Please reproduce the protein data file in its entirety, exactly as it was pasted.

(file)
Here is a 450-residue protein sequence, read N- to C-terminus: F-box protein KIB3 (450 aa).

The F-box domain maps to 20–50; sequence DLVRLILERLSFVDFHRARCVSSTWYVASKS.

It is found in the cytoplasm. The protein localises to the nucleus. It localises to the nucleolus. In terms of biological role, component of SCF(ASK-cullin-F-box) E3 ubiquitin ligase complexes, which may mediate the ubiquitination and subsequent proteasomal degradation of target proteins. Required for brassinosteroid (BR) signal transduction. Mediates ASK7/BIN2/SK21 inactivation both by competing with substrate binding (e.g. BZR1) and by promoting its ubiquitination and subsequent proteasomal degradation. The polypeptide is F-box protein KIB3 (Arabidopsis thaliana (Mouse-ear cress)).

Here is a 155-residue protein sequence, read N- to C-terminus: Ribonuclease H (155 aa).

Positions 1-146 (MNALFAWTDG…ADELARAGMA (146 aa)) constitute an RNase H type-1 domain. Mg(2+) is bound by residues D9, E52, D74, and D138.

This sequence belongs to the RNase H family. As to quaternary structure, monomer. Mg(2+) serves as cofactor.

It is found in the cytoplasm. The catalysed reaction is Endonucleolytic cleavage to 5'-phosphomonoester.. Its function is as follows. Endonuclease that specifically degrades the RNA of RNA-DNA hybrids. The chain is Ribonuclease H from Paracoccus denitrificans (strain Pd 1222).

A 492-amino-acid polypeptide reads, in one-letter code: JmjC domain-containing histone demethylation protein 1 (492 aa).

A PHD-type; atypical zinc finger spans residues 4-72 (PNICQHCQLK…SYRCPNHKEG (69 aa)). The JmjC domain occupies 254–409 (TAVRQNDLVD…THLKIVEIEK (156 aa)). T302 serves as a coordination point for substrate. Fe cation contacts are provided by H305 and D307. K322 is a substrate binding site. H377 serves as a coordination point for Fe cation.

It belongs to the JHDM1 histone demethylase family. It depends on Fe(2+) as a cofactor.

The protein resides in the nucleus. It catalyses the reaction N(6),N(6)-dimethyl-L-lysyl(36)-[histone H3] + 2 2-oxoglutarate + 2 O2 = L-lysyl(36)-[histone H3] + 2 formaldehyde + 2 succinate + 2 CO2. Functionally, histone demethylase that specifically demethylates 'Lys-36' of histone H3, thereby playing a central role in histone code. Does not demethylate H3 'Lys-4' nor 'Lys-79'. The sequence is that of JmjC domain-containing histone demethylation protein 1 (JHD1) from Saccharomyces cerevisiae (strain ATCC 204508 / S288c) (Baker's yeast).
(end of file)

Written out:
Here is a 450-residue protein sequence, read N- to C-terminus: F-box protein KIB3 (450 aa).

The F-box domain maps to 20–50; sequence DLVRLILERLSFVDFHRARCVSSTWYVASKS.

It is found in the cytoplasm. The protein localises to the nucleus. It localises to the nucleolus. In terms of biological role, component of SCF(ASK-cullin-F-box) E3 ubiquitin ligase complexes, which may mediate the ubiquitination and subsequent proteasomal degradation of target proteins. Required for brassinosteroid (BR) signal transduction. Mediates ASK7/BIN2/SK21 inactivation both by competing with substrate binding (e.g. BZR1) and by promoting its ubiquitination and subsequent proteasomal degradation. The polypeptide is F-box protein KIB3 (Arabidopsis thaliana (Mouse-ear cress)).

Here is a 155-residue protein sequence, read N- to C-terminus: Ribonuclease H (155 aa).

Positions 1-146 (MNALFAWTDG…ADELARAGMA (146 aa)) constitute an RNase H type-1 domain. Mg(2+) is bound by residues D9, E52, D74, and D138.

This sequence belongs to the RNase H family. As to quaternary structure, monomer. Mg(2+) serves as cofactor.

It is found in the cytoplasm. The catalysed reaction is Endonucleolytic cleavage to 5'-phosphomonoester.. Its function is as follows. Endonuclease that specifically degrades the RNA of RNA-DNA hybrids. The chain is Ribonuclease H from Paracoccus denitrificans (strain Pd 1222).

A 492-amino-acid polypeptide reads, in one-letter code: JmjC domain-containing histone demethylation protein 1 (492 aa).

A PHD-type; atypical zinc finger spans residues 4-72 (PNICQHCQLK…SYRCPNHKEG (69 aa)). The JmjC domain occupies 254–409 (TAVRQNDLVD…THLKIVEIEK (156 aa)). T302 serves as a coordination point for substrate. Fe cation contacts are provided by H305 and D307. K322 is a substrate binding site. H377 serves as a coordination point for Fe cation.

It belongs to the JHDM1 histone demethylase family. It depends on Fe(2+) as a cofactor.

The protein resides in the nucleus. It catalyses the reaction N(6),N(6)-dimethyl-L-lysyl(36)-[histone H3] + 2 2-oxoglutarate + 2 O2 = L-lysyl(36)-[histone H3] + 2 formaldehyde + 2 succinate + 2 CO2. Functionally, histone demethylase that specifically demethylates 'Lys-36' of histone H3, thereby playing a central role in histone code. Does not demethylate H3 'Lys-4' nor 'Lys-79'. The sequence is that of JmjC domain-containing histone demethylation protein 1 (JHD1) from Saccharomyces cerevisiae (strain ATCC 204508 / S288c) (Baker's yeast).